Learn Music Theory

Music theory is basically the study of how music works. This is very important if you really want to advance or improve your musical skills. Knowing a thing or two on the theory behind music can literally help you a lot. It will help build your knowledge in music and eventually awaken the creativity inside you.

I started playing music by imitating how others play without really knowing the theory behind it. It helped in a short while until I felt stuck. I did not see any progress or creativity. I started researching and read a few things on music theory even though I did not really understand it at first. Then after a few days of trying to apply what I have read I found that little by little playing improved.

I encourage you to start spicing up your music!

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Understanding Half Steps and Whole Steps

Let's get into a little bit of music theory. Ohhh that theory? Yes, that theory! Learning theories may sound a little boring but believe me this is a powerful tool that can get you through learning a lot. Having a good grasp of the theory behind music will greatly improve your music skills. Once you mastered the idea, you can apply this theory to any musical instrument you want to learn. Even learning to sing for that matter.

What is a music interval? A music interval is basically the distance between two notes. Interval can be classified in different ways but now let's just keep things simple.

In western music, the smallest interval between two notes is called a half step or semi-tone. Let us take a look at the C and C# sharp notes. The interval between these two notes is called a half step, a semitone, or a half tone. You can use any term you want, they all mean the same thing. A half step is the interval between two adjacent notes. On your piano a half step is the two adjacent notes or keys regardless of the color (black or white). Example are C and C#, E and F, G and Ab, etc. On your guitar, these are the two adjacent frets (first and second frets, second and third frets and so on.)

               


Now let us check out the F and G notes. You will see that F and G has F# or Gb between them which are half steps (F to F# then F# to G). This is called a whole step, a tone, or a whole tone. A whole step is basically composed of two half steps!  I would recommend that you pause a moment and go to your instrument and identify the half steps and whole steps. This is a very simple exercise but is very critical in improving your skills.
Great job! Now you can identify half steps and whole steps. Let's try a little question and answer portion to solidify our basic knowledge on this lessson.

[Question] Are C and C#, D# and E, G and A half steps?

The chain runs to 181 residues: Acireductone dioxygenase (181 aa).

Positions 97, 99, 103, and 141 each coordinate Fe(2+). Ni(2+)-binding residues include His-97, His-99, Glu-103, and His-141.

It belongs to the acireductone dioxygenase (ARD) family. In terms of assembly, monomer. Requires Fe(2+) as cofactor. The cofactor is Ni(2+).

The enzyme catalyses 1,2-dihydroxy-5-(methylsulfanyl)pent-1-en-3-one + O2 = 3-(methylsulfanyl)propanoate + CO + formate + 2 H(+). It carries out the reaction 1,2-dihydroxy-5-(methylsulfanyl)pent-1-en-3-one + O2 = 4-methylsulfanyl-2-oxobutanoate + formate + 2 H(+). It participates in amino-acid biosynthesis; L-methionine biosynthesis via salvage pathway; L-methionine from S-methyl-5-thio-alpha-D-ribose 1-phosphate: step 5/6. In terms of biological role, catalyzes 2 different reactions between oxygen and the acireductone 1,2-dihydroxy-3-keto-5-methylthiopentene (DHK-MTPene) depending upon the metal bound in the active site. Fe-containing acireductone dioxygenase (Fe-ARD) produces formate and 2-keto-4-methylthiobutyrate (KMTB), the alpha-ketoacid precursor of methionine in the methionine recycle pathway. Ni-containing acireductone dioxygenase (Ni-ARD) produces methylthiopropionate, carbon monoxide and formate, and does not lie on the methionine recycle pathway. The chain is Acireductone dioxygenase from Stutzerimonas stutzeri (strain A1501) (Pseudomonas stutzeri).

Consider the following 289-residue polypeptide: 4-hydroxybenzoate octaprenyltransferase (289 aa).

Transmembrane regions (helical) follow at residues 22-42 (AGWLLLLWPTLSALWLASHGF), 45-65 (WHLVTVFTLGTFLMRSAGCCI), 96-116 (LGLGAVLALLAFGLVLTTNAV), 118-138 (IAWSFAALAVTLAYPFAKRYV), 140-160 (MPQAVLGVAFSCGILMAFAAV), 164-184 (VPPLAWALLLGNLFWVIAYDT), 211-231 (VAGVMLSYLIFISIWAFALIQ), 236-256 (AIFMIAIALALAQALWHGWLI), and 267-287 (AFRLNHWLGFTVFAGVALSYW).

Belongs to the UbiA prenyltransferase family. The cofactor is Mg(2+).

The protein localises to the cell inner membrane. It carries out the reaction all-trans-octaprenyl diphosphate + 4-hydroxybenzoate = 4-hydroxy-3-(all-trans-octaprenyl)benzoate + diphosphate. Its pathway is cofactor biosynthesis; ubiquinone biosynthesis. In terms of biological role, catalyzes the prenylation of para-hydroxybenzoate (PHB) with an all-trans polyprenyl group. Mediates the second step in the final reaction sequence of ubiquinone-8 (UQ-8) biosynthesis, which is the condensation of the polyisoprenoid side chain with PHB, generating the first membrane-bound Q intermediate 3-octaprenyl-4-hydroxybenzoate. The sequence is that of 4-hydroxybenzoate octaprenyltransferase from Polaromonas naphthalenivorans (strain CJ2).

[Answer] No! G and A is a whole step because there is G# or Ab in between.

[Question] Are D and E, D# and F, E and F# whole steps?
[Answer] Yes! They are all composed of two half steps.

At this point  you should be able to do the following:

  • Define a half step and a whole step
  • Differentiate a half step from a whole step
  • Identify the half steps and whole steps on your instrument

What are Scales in Music

What are scales in music? Music scales refer to a series or sequence of notes that go in an ascending and descending order. There are several kinds of scales in music and they are usually distinguished by the pattern of the intervals between adjacent keys on your piano. Mastery of music scales is very important because this serves as a structure in determining which notes can be used in a specific key. Music scales also gives us the foundation in chords construction. Once you get the formula, you can apply this on any musical instrument you want to learn.

Ok, to better understand scales, let’s study the most common scale used the Major scale (Ionian scale). The Major scale is composed of seven notes plus the octave of the root. The easiest major scale to play on the piano keyboard is the C Major scale. Going back to our previous lessons, once you know the names of your white keys you already know the C Major scale since it is made up of all white keys. The scale starts on the C note (which is its root) and ascends (left to right) walking on the following notes or pitches C, D, E, F, G, A, B, plus C and vice versa.

Aside from the C Major scale we still have other major scales and I am sure you are thinking, "How do we play the other Major scales?” The good news is we do not need to memorize everything. We just need to follow a short formula or pattern. Then, we can start playing all the different major scales. The formula simply goes like these -- Whole:Whole:half:Whole:Whole:Whole:half (W - W - h - W - W - W - h )! How do we use this formula? Let's try this on the C Major scale. Press any C note on your piano, apply a whole step from C which takes you to D, another whole step from D, apply a half step from E, and so on and you will get the C Major scale!  (e.g. D Major Scale below)

D Major Scale

Now using the same concept, I recommend that you go back to your instrument and try to figure out the other major scales starting with the C# Major scale. While you are doing this exercise, say the name of notes out loud when you press them. This will help you memorize the names of the notes in the different major scale. If you are not familiar with half steps and whole steps yet, please refer to our previous lesson "Understanding Half Steps and Whole Steps". After reading this article and doing the exercise above, should be able to:

  • Define music scales
  • Identify and name all the notes on every major scale (D maj scale = D, E, F#, G, A, B, C#, D)
  • Play the different major scales (C maj scale, C# maj scale, D maj scale, etc)